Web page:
Random coronavirus testing for people entering Ireland under consideration, says Varadkar

Tánaiste: People no more likely to get virus in ‘green list’ countries than here

A Dublin Airport  Authority staff member uses an electrostatic sprayer to dispense disinfectant at checkin areas. File photograph: Collins

A Dublin Airport Authority staff member uses an electrostatic sprayer to dispense disinfectant at checkin areas. File photograph: Collins

 

Tánaiste Leo Varadkar has said the Government is examining the possibility of bringing in random coronavirus testing for people travelling to Ireland from countries where the virus is not under control.

Mr Varadkar said on Tuesday that mandatory quarantine for people travelling to Ireland from countries regarded as high risk for Covid-19 has not been ruled out but he was not sure if mandatory testing was practicable.

Ireland needed to consider testing people coming from countries not on the “green list” of countries not deemed high-risk, Mr Varadkar told RTÉ radio’s Morning Ireland.

That list is due to be finalised in the coming days ahead of the scheduled start of phase four of Covid-19 restrictions on July 20th. However, acting chief medical officer Dr Ronan Glynn warned on Monday that the National Public Health Emergency Team (Nphet) would not necessarily recommend moving to the final phase of the country’s reopening, under which all pubs can resume trading. “I think we are concerned about the increase in cases over the last five days,” he said.

The Government plans to produce the “green list” next week of countries that people can travel to without restrictions, Mr Varadkar added, “because you are no more likely to get the virus there than here.”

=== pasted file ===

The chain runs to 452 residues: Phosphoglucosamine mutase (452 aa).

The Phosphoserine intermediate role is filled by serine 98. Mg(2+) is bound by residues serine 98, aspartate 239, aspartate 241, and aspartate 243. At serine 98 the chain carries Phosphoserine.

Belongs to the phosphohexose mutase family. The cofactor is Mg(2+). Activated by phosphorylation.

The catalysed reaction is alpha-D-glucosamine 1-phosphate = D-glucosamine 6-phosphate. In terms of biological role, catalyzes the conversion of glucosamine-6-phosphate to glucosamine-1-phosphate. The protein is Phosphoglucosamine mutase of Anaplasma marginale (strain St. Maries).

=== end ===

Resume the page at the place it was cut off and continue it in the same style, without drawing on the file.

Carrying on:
For countries not on the “green list” or “A list”, the Government is examining the possibility of “bringing in random testing or testing in some cases as other countries have done because we know that mandatory quarantine is not possible in Ireland.”

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Mandatory quarantine would not be legally sound, he said. “We’ve seen for example in Australia it worked out very badly where the hotels where people have been detained have turned out to be clusters or sources of infections themselves.”*

Quarantine

At present people arriving into Ireland from abroad must by law fill in a form called the Covid-19 passenger locator form and can be jailed or fined if they do not or if they provide false information. However, mandatory quarantine is not part of the measure.

Sinn Féin leader Mary Lou McDonald said that tourists should be told “don’t come this season” and that anyone arriving in the country should face mandatory 14-day quarantine.

The island of Ireland cannot be left exposed and it was not enough to accept “on a wing and prayer” that people were self-quarantining, Ms McDonald told RTÉ radio’s Today with Sarah McInerney.

Ms McDonald said that experts need to come up with alternatives and she accepted that tests produced false negatives. “I was that person myself.”

Relying on a paper trail and making phone calls to verify where the person was, was not enough. Ms McDonald said she was in favour of every precaution necessary being taken to “protect our island.”

Community transmission now appeared to be under control and the issue was the virus being brought into the country, she said. All the necessary checks at ports and airports should be taken to keep the island totally safe. For epidemiological purposes the island of Ireland was a single unit, she said.

Ms McDonald said the UK should be considered a “red” list because it continues to have problems with the virus. “It has to be on the red list. This is not a political decision, it is an issue of biology and health.”

*This article was update on July 14h 2020 to correct an error .